Presentation on theme: "Division of Youth Services Oct 26, 2012 Common Core & the Content Areas."— Presentation transcript:
Division of Youth Services Oct 26, 2012 Common Core & the Content Areas
What CC Literacy Standards are NOT … just having students read and write more … assigning more vocabulary words to look up and write definitions for … conducting basic literacy techniques to struggling readers during social studies … giving students Venn diagrams and sentence diagramming assignments in social studies …assigning more “What did you do during …” essays
What They Are Modeling and scaffolding what reading in social studies looks and sounds like Teaching students what is important/vital information for a historian, geographer, economist, politician Using the text book as a starting place not the definitive source Reading a wide variety of texts – Maps, charts, tables, graphs, photographs, pictures, cartoons, journals, letters, documents, artifacts
CCSS Implications for Classroom More nonfiction More research – begins in earlier grades – both short and extended research Higher text complexity More teacher collaboration – across grades – across content areas
CCSS Implications for Classroom Everyone a literacy teacher – reading and writing emphasis Teachers tell/summarize less and use more scaffolding Teaching students to read as – Scientists – Historians – Mathematicians – Economists – Geographers, etc. More responsibility placed on students for their learning
Questions to think about now How do we help students think in social studies/science/technical subjects? What types of critical texts are students expected to learn and maneuver? What types of writing are expected?
Close Reading Requires: Understanding your purpose in reading Understanding the author’s purpose in writing Seeing ideas in a text as being interconnected Looking for and understanding systems of meaning Engaging a text while reading Getting beyond impressionist reading Formulating questions and seeking answers to those questions while reading
Establishing a Routine for Close Reading 1.Pre-teach the vocabulary and concepts. 2.Set a purpose for reading. 3.Model close reading.
Establishing a Routine for Close Reading 4.Provide guided practice and check for understanding. 5.Provide independent practice. 6.Organize discussions and debates. 7.Have students write about the text. Adapted from the Consortium on Reaching Excellence in Education, Inc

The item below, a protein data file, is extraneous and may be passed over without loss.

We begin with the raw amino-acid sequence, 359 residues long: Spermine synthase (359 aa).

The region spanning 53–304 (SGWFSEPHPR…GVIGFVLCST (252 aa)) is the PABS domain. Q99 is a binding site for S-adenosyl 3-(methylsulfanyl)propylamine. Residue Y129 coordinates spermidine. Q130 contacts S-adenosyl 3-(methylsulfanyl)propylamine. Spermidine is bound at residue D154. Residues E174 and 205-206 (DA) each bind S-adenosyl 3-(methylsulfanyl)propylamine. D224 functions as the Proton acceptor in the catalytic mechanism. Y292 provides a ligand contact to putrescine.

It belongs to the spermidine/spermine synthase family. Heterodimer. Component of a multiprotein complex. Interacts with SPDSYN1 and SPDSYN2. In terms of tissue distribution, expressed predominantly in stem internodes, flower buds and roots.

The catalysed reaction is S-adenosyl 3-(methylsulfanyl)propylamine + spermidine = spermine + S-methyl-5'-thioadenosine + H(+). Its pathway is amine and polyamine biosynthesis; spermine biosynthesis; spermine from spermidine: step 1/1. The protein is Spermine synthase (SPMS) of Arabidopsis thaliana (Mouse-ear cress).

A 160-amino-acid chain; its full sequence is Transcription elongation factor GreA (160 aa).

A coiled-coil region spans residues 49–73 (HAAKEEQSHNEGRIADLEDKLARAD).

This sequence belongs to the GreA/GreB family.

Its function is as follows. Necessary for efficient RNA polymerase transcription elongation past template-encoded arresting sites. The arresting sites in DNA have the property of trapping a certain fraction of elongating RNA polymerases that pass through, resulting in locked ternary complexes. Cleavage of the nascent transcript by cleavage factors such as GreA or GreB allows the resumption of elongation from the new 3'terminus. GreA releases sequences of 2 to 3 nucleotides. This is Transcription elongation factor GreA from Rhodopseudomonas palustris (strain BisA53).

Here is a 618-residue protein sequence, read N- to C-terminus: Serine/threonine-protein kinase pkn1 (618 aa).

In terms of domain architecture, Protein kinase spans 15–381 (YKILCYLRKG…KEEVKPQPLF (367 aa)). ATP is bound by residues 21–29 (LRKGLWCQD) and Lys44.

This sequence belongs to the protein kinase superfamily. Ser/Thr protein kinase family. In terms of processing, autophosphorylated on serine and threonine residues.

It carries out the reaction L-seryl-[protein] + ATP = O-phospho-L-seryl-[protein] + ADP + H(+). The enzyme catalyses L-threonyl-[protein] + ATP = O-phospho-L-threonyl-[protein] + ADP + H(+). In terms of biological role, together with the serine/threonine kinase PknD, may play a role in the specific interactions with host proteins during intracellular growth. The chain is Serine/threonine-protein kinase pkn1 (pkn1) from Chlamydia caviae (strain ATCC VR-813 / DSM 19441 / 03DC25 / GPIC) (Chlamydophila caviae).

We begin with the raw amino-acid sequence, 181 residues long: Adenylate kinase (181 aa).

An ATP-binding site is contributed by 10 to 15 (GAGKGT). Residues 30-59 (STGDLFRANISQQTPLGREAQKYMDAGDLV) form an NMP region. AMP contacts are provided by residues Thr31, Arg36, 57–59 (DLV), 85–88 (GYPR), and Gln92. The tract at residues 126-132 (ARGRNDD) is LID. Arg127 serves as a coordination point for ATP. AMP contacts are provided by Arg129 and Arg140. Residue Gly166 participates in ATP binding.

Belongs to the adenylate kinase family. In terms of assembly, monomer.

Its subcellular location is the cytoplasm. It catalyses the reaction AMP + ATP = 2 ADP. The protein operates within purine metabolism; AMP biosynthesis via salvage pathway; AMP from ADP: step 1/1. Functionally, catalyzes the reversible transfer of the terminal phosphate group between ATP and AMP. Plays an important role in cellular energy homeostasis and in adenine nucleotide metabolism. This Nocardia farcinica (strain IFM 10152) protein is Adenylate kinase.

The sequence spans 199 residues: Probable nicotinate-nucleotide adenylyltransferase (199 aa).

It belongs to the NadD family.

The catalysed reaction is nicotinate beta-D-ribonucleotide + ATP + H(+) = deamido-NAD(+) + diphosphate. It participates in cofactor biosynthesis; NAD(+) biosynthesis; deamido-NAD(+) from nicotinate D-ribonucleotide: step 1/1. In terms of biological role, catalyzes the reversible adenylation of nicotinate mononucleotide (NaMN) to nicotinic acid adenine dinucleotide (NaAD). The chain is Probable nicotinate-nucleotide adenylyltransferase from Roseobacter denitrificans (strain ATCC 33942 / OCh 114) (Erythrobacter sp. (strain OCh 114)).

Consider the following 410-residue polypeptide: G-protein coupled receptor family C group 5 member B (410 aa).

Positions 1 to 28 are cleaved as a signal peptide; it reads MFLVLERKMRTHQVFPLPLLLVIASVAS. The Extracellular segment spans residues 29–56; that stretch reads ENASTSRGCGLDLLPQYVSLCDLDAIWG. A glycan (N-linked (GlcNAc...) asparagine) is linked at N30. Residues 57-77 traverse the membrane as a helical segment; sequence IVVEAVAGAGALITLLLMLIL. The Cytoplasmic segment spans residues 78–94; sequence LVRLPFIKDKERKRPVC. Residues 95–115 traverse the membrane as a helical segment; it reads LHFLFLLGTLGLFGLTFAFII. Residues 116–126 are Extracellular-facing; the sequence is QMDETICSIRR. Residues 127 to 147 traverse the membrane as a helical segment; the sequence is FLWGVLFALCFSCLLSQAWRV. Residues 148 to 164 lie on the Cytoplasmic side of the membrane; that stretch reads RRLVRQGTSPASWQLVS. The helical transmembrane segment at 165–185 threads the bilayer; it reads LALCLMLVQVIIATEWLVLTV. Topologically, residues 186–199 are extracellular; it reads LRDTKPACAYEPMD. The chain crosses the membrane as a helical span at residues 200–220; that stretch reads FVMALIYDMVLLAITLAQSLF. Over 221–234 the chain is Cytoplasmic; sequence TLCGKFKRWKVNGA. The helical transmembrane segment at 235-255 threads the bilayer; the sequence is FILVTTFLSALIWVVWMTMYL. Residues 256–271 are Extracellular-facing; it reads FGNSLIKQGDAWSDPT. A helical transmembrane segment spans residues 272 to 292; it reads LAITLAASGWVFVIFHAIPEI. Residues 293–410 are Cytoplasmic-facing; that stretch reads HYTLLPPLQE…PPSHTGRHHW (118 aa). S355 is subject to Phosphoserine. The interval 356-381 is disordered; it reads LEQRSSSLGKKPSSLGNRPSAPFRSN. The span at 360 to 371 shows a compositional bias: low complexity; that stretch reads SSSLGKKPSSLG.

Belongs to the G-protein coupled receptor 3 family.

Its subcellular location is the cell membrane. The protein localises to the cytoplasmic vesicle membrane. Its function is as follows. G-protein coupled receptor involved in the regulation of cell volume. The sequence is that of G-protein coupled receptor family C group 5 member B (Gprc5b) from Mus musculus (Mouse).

Comprehension Strategies All Good Readers Use Pre-reading Review vocabulary Make predictions Review text features (brainstorm, predict, skim, assess prior knowledge)
Comprehension Strategies All Good Readers Use While reading Monitor for understanding; reread if needed; summarize Draw a visual representation of the unfolding argument Ask questions about the main ideas as they unfold; infer Make note of unfamiliar words, concepts, ideas to research later
Comprehension Strategies All Good Readers Use After reading: – Summarize and restate the text’s main points – Compare notes with other students – Discuss what you read – Reread, confirm predictions, reflect, question
Strategies for Close Reading Story Mapping SOAPS Text-Self-World Connections Three Levels of Questions Arguments and Evidence Appeals – Logical, Ethical, Emotional Assumptions
Reading for SOAPS Speaker – – Who is the Speaker? The voice behind the text; what do you know/learn about him/her from reading the text? What authority does this person have to deliver the message? Occasion – – What is the Occasion? The time and place of the piece; the situation that provoked or moved the writer to write? Audience – – Who is the Audience? The group of readers to whom the piece is directed. How is the message tailored to the specific needs of a group?
Reading for SOAPS Purpose – What is the Purpose? The reason behind the text; why it was written? What is the goal of the speaker? Why does this text exist? What does the author want the reader to think or do as a result of reading this? Subject – What is the Subject? The general topic, content, ideas contained in the text. Is it specific or general, abstract or concrete, current or timeless?
Connections Four fundamental ways we relate to text: 1.Text to Self - How does this text relate to me? 2.Text to Itself - What are the distinguishing features of this text? 3.Text to Text - How is this text similar to other texts? 4.Text to World - Why does it matter for people to read this text?
Three Levels of Questions Level One Questions: Right There The answers to these questions can be found explicitly in the text. These are most often who, what, when, and where kinds of questions. They work on the factual level and establish evidence of basic information. Level Two Questions: Think and Search The answers to these questions are not found explicitly in the text – the reader has to infer, interpret, or analyze. They are what the text suggests but does not say. These are often how and why questions.
Three Levels of Questions Level Three Questions: Author and Me The answers to these questions go beyond the text and are often found in parallel situations outside the text. The reader has to analyze, synthesize, and/or evaluate, using the text as a guide to explore larger issues. They often require outside knowledge or experience to answer.
Student Lens to Historian Lens: Student lens Fact collecting Textbook Notice who’s, what’s, where’s, and chronology of events Truth statements Historian lens Notice why’s and how’s Read a variety of texts critically Notice cause/effect relationships and hypotheses Critically examine